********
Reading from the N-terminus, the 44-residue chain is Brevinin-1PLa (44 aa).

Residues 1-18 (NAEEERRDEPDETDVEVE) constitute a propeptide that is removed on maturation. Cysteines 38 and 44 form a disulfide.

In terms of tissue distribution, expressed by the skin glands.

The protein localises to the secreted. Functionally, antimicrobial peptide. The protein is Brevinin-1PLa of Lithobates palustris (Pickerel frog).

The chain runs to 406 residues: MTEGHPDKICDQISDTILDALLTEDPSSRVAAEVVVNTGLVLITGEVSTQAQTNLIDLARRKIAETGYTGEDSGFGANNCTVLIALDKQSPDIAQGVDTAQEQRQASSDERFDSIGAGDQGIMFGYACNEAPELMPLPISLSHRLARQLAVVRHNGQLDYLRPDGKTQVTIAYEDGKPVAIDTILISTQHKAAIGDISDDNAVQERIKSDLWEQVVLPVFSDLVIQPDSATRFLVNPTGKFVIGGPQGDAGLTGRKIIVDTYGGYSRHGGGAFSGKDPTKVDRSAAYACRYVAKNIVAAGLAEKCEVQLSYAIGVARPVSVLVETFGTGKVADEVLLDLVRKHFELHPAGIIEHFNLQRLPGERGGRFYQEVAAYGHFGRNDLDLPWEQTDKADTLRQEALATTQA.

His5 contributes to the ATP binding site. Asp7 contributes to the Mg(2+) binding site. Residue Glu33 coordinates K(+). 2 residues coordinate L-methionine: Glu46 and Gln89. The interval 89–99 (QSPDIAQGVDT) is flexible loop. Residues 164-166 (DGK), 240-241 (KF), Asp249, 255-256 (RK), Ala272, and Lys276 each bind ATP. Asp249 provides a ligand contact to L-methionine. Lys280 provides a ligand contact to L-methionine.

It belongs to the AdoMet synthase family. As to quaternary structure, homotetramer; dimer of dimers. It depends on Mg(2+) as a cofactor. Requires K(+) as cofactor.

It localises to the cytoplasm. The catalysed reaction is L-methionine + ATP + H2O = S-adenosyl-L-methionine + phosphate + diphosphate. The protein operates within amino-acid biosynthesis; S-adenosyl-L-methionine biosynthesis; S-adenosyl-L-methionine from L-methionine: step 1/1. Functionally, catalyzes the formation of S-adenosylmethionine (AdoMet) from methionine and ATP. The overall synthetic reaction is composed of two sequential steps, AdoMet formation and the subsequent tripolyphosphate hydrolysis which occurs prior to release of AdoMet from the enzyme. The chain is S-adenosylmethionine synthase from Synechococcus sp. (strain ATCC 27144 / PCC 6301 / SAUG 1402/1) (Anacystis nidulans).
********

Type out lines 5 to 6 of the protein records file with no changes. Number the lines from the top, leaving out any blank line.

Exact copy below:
The chain runs to 406 residues: MTEGHPDKICDQISDTILDALLTEDPSSRVAAEVVVNTGLVLITGEVSTQAQTNLIDLARRKIAETGYTGEDSGFGANNCTVLIALDKQSPDIAQGVDTAQEQRQASSDERFDSIGAGDQGIMFGYACNEAPELMPLPISLSHRLARQLAVVRHNGQLDYLRPDGKTQVTIAYEDGKPVAIDTILISTQHKAAIGDISDDNAVQERIKSDLWEQVVLPVFSDLVIQPDSATRFLVNPTGKFVIGGPQGDAGLTGRKIIVDTYGGYSRHGGGAFSGKDPTKVDRSAAYACRYVAKNIVAAGLAEKCEVQLSYAIGVARPVSVLVETFGTGKVADEVLLDLVRKHFELHPAGIIEHFNLQRLPGERGGRFYQEVAAYGHFGRNDLDLPWEQTDKADTLRQEALATTQA.

His5 contributes to the ATP binding site. Asp7 contributes to the Mg(2+) binding site. Residue Glu33 coordinates K(+). 2 residues coordinate L-methionine: Glu46 and Gln89. The interval 89–99 (QSPDIAQGVDT) is flexible loop. Residues 164-166 (DGK), 240-241 (KF), Asp249, 255-256 (RK), Ala272, and Lys276 each bind ATP. Asp249 provides a ligand contact to L-methionine. Lys280 provides a ligand contact to L-methionine.